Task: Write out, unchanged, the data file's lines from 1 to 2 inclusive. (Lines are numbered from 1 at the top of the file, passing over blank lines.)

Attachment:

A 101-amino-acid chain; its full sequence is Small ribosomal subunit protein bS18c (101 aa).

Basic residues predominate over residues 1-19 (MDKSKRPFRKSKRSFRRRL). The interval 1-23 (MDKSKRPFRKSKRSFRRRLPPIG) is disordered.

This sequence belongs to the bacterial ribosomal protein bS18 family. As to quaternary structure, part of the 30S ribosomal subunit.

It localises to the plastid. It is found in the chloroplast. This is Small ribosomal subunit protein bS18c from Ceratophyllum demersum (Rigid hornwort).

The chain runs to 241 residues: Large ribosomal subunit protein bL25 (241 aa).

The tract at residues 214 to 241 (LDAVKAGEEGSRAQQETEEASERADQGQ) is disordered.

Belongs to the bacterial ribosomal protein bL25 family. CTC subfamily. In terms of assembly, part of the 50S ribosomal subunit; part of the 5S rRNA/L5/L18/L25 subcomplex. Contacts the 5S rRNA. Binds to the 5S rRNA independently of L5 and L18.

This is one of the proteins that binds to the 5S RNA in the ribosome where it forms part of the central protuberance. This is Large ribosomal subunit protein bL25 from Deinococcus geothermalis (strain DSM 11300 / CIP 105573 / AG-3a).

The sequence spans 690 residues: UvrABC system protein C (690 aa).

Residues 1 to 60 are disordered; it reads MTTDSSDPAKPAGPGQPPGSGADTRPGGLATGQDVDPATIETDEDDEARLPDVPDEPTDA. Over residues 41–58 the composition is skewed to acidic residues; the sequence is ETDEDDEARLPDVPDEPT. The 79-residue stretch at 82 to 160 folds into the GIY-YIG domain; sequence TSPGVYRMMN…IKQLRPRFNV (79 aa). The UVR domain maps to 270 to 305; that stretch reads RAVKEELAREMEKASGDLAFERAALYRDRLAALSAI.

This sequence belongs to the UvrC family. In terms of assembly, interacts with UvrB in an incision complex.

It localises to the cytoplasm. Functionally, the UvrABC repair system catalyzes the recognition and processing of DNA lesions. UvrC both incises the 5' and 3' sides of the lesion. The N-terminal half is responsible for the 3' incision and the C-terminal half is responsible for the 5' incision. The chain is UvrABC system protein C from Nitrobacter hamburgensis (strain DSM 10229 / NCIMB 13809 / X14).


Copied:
A 101-amino-acid chain; its full sequence is Small ribosomal subunit protein bS18c (101 aa).

Basic residues predominate over residues 1-19 (MDKSKRPFRKSKRSFRRRL). The interval 1-23 (MDKSKRPFRKSKRSFRRRLPPIG) is disordered.